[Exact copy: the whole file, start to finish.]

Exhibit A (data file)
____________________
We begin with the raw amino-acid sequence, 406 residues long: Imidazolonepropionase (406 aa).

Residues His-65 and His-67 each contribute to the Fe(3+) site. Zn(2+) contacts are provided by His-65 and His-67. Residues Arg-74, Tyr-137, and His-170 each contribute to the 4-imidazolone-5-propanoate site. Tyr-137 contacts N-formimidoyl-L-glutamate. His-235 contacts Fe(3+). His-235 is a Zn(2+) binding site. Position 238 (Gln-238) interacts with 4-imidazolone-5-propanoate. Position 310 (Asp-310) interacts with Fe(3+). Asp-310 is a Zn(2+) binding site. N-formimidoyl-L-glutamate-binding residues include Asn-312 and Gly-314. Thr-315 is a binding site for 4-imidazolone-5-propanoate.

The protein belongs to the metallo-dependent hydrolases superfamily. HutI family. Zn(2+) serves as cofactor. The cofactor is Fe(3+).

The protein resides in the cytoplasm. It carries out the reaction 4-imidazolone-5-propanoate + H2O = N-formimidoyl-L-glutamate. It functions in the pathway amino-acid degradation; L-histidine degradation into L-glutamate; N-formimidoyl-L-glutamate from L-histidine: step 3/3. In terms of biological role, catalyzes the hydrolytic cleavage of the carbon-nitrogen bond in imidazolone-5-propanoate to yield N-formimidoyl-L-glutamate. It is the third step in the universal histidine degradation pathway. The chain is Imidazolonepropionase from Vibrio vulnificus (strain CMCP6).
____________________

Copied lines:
We begin with the raw amino-acid sequence, 406 residues long: Imidazolonepropionase (406 aa).

Residues His-65 and His-67 each contribute to the Fe(3+) site. Zn(2+) contacts are provided by His-65 and His-67. Residues Arg-74, Tyr-137, and His-170 each contribute to the 4-imidazolone-5-propanoate site. Tyr-137 contacts N-formimidoyl-L-glutamate. His-235 contacts Fe(3+). His-235 is a Zn(2+) binding site. Position 238 (Gln-238) interacts with 4-imidazolone-5-propanoate. Position 310 (Asp-310) interacts with Fe(3+). Asp-310 is a Zn(2+) binding site. N-formimidoyl-L-glutamate-binding residues include Asn-312 and Gly-314. Thr-315 is a binding site for 4-imidazolone-5-propanoate.

The protein belongs to the metallo-dependent hydrolases superfamily. HutI family. Zn(2+) serves as cofactor. The cofactor is Fe(3+).

The protein resides in the cytoplasm. It carries out the reaction 4-imidazolone-5-propanoate + H2O = N-formimidoyl-L-glutamate. It functions in the pathway amino-acid degradation; L-histidine degradation into L-glutamate; N-formimidoyl-L-glutamate from L-histidine: step 3/3. In terms of biological role, catalyzes the hydrolytic cleavage of the carbon-nitrogen bond in imidazolone-5-propanoate to yield N-formimidoyl-L-glutamate. It is the third step in the universal histidine degradation pathway. The chain is Imidazolonepropionase from Vibrio vulnificus (strain CMCP6).